The EFC Writer – Comma Splices


Welcome to the EFC Writer—a series of quick, easily digestible writing tips based on some stuff EFC Services editor Melissa Ruiz is seriously annoyed you’re still doing (or not doing, as the case may be). 


TODAY’S TOPIC: Comma Splices

Listen, I know. You’re in the zone. You’re on a roll. You’re so wrapped up in getting to the end of the chapter before you lose track of what the hero is going to do that you forget to stop your sentence. It happens. That’s why we edit, right? RIGHT. But let’s make sure we’re editing correctly, eh, people?

A comma splice is a run-on sentence someone tried to fix with a comma. They look like this:

I couldn’t figure out what to say, I was speechless.

Melissa loves watching Dr. Who, Chrissy does not watch it. 

Kudos to you for realizing you needed to do something, but a comma isn’t going to cut it. To fix a comma splice, just up your punctuation game to either a period or a semicolon:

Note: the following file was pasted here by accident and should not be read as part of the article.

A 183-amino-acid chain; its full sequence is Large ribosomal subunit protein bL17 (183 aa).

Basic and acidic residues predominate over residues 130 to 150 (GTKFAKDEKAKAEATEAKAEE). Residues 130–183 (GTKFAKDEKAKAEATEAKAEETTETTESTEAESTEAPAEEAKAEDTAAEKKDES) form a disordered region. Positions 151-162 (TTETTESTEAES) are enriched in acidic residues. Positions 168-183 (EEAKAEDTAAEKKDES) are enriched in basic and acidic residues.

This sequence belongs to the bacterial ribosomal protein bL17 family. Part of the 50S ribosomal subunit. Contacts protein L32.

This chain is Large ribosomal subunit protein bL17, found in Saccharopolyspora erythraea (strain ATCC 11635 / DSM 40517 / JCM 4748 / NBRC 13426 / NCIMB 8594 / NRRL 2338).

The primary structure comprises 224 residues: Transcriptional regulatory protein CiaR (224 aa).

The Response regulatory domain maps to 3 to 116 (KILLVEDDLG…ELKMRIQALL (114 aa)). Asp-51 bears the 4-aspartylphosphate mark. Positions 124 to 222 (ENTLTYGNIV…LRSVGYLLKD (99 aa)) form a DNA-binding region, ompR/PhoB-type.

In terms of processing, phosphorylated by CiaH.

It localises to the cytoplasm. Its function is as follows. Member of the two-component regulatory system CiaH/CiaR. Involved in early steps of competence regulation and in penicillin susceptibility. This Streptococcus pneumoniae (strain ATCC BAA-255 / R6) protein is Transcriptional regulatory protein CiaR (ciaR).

I couldn’t figure out what to say; I was speechless. 

Melissa loves watching Dr. Who. Chrissy does not watch it. 



“Run-ons result from two or more independent clauses joined into one sentence that lacks punctuation or conjunctions. . . . People often speak in run-on sentences, where they are less noticed because the speaker usually pauses and changes his tone in verbal speech. . . . Considered errors of punctuation, run-ons should always be corrected.” (Robbins, Lara M., Grammar & Style at Your Fingertips, Alpha 2007, 78)

“A comma splice is a run-on sentence that’s joined by a comma even though stronger punctuation is necessary to correct the sentence.” (Robbins, Lara M., Grammar & Style at Your Fingertips, Alpha 2007, 79)



:  continuing without rhetorical pause from one line of verse into another :  characterized by enjambment — contrasted with end-stopped


Further Reading/Sources: Grammar & Style at Your Fingertips by Lara M. Robbins

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